Published On: Monday, June 13, 2011 | Download File

Our Melting Pot: Meeting, Eating and Growing Together

The goal of Our Melting Pot is to develop knowledge and appreciation of the diversity of nations from which our students' ancestors came. By creating his/her own Immigration cookbook, students will appreciate their ancestry and learn about how certain foods are incorporated in to life in the United States.

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Arizona teen pursues education in friendlier state

Published on Tue, Sep 07, 2010

According to the Immigration Policy Center in Washington, D.C., the DREAM Act, sponsored by Sens. Dick Durbin, D-Ill., and Richard Lugar, R-Ind., would allow "current, former and future undocumented high school graduates and GED recipients a pathway to U.S. citizenship through college or the armed services." This means that people like Alberto would be awarded a conditional lawful permanent resident status for six years, during which time they would have to complete two years of higher education or military service, although they would not be eligible for federal education grants.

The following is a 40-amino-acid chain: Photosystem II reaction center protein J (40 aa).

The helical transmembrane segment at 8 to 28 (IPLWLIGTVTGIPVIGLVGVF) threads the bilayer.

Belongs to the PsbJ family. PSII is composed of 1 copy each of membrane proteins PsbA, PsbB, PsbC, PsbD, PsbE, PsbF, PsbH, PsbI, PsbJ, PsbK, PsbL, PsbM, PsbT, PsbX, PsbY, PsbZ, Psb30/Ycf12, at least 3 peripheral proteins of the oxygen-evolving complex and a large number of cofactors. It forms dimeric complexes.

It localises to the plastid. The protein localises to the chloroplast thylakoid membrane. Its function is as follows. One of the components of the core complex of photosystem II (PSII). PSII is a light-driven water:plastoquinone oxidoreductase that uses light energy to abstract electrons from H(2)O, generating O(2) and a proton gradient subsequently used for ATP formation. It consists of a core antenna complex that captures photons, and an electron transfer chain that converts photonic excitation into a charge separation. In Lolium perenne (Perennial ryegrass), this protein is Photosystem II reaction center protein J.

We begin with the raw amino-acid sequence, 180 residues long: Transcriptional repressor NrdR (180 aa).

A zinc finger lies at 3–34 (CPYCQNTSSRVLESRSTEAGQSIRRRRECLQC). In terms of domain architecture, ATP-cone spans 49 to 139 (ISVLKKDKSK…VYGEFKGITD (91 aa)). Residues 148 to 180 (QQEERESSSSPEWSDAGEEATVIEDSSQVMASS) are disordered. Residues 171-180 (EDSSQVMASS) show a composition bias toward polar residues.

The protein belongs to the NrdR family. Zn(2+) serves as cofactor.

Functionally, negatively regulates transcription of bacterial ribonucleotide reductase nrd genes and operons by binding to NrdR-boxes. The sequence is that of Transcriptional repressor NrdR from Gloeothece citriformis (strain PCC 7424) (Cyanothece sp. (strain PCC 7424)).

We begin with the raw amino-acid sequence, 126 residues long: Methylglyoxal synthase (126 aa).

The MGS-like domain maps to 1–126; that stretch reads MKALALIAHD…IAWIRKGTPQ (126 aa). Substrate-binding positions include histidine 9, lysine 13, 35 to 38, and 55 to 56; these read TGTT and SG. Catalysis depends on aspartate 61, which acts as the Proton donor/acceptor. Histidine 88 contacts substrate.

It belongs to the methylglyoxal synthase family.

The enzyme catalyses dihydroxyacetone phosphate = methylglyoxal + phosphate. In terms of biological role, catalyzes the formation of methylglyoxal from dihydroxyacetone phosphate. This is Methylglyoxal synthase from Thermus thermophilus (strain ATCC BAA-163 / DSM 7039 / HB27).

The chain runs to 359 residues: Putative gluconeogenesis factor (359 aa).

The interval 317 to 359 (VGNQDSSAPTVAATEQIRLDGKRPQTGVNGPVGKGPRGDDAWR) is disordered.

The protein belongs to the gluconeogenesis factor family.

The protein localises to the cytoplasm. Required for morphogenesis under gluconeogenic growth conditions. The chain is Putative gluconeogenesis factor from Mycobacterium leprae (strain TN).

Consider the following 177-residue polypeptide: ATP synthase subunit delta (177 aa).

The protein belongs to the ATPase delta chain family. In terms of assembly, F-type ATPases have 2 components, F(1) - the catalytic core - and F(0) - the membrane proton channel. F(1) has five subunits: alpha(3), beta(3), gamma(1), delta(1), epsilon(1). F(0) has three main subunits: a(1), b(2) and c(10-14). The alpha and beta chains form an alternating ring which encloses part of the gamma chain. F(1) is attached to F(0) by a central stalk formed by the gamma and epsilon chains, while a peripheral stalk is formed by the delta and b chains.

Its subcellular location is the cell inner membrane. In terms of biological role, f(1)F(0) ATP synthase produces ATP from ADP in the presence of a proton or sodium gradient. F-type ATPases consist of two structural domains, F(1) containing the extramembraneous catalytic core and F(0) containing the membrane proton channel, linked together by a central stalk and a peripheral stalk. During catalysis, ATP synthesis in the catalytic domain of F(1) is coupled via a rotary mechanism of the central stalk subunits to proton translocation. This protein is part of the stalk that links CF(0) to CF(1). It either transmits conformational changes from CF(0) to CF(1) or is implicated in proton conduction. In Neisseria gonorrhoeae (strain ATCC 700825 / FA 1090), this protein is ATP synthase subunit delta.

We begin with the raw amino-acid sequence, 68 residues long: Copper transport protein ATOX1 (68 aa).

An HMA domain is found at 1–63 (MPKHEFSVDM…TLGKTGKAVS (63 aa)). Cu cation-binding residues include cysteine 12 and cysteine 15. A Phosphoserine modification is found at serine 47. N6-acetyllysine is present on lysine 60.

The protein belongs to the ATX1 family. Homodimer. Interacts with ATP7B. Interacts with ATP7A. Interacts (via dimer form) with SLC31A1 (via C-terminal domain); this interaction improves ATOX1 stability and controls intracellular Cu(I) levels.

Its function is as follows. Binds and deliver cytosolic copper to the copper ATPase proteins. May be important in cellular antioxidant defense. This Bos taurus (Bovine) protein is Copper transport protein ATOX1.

Published in the Santa Fe New Mexican

Motions to Reopen from Outside the Country